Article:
courtesy of ecstaticist, via flickrAnd that was my little revelation, there in the Coffee Tree, a year ago today. It was imagination. Imagination was the process and the path whereby we brought the concrete world within, moved from the external world of particulars and particles bombarding our porous and vulnerable senses, to the interior world of the contemplative spiritual life where we might touch, just for a moment, the fragile and trembling Greatness of unsayable All-Being-and-Nothing. And it was by imagination that we moved outward again, to reconnect with the Other in their unique individuality, to see in those others, distinct and different and utterly themselves as they were, the glimmerings of the wholeness of Divinity. And it finally dawned on me that this was where I was going to need to look for the gods and goddesses of polytheism: singing and breathing and moving deep in the flux and beauty of the world. It was through my imagination, embarrassingly enough, that I would have to invite them in.

But then these realizations never last, do they? And I lost my notes (only now recovered as I clean out my desk and pack up my apartment, readying for the move), and I forgot what it was I had realized, and how, and what use I might have put it to. But the understanding was doing its silent, secret work in my subconscious anyway. And Brigid began, bit by bit, to trickle in.


  1. I use the metaphor, picked up from the Faery authors, of the imagination as a sensory organ - vision, hearing, touch, taste and smell tell us about the physical world and give us a basis for interpretation, while the imagination tells us about non-physical reality - it's still subject to interpretation and as a sense organ it's as prone to pareidola as the eyes are, but like our imperfect eyes it's what we have to perceive with. Just as an artist can develop a sense of color and a musician can learn perfect pitch, a visionary can learn the tones and sensation of the imagination and learn new and important things about reality through this fantastic sense of imagination. I called this a metaphor but maybe it's not, maybe it's literally true. Or maybe the concepts of metaphorical and literal truth don't actually apply here.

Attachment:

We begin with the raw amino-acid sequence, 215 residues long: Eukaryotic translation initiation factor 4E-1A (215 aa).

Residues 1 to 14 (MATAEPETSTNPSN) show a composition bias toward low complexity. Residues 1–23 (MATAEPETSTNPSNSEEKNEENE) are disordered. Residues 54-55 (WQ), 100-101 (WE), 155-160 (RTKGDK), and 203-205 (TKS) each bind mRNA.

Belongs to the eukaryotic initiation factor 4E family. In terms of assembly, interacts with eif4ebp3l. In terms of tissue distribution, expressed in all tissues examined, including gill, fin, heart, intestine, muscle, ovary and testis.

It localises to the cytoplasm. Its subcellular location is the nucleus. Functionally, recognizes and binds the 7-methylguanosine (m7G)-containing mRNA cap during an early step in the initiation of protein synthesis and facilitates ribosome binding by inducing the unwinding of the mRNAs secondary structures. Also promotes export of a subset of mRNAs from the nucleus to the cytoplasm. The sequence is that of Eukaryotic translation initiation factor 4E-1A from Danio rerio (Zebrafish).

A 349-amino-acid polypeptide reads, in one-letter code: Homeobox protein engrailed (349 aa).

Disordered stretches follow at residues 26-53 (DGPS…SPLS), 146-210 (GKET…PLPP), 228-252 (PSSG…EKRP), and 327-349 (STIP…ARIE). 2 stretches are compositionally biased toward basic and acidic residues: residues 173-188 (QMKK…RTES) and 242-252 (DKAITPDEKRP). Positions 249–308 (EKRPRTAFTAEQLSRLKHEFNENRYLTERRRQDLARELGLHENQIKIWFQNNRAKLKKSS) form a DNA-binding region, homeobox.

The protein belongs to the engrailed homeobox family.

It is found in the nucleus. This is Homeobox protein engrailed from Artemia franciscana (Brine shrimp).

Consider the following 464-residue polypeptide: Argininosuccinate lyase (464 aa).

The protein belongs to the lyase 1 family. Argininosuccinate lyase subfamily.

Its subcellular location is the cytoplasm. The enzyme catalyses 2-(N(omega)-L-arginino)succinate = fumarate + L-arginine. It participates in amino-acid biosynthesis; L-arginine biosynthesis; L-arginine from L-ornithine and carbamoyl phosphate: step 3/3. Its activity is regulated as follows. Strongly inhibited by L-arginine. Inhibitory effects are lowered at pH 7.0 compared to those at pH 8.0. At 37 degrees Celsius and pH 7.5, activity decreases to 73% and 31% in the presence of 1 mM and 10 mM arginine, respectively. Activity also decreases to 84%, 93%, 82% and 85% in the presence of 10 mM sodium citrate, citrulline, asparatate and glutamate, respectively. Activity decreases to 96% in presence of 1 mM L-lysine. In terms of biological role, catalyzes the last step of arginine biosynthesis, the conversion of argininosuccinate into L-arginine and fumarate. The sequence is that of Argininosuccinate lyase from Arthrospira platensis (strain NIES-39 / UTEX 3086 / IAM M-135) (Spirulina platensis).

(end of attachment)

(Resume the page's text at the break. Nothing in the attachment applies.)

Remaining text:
I found Harrow's triangle absorbing as well for the dimensionality of it all - as you say, there are things to be learned by moving along the axes. It was through thinking about that triangle that I came to understand that none of the three points represent the truth of the Gods, and all of them do. Interesting that Brighid was your way out of that - for me it was Hekate, the opener of the ways, that got me out of the triangle - She to whom no paths are barred, who bears torches to light the way, the Lady of the Key. Hekate, who is subject to at least as much embarrasingly shallow devotion among modern Pagans as Brighid. I suppose there is a reason why those two ladies are so popular...

  2. My own path started solidly in yellow and mostly stayed there until the experience of Other beyond myself (e.g., like Brighid in full flame) become largely impossible to ignore. This is one of those karma runs over dogma things.
    Oddly, this has led to blue. I tend to use feri terminology, but there is more of a sense of a One along with the feri creation myth.
    I'm with nettle on the imagination side, but I would substitute intuition instead of imagination. Imagination is something that you do and intuition is something that comes of its own. The other parts of magic desire and will have plenty of doing, but intuition is its own grace.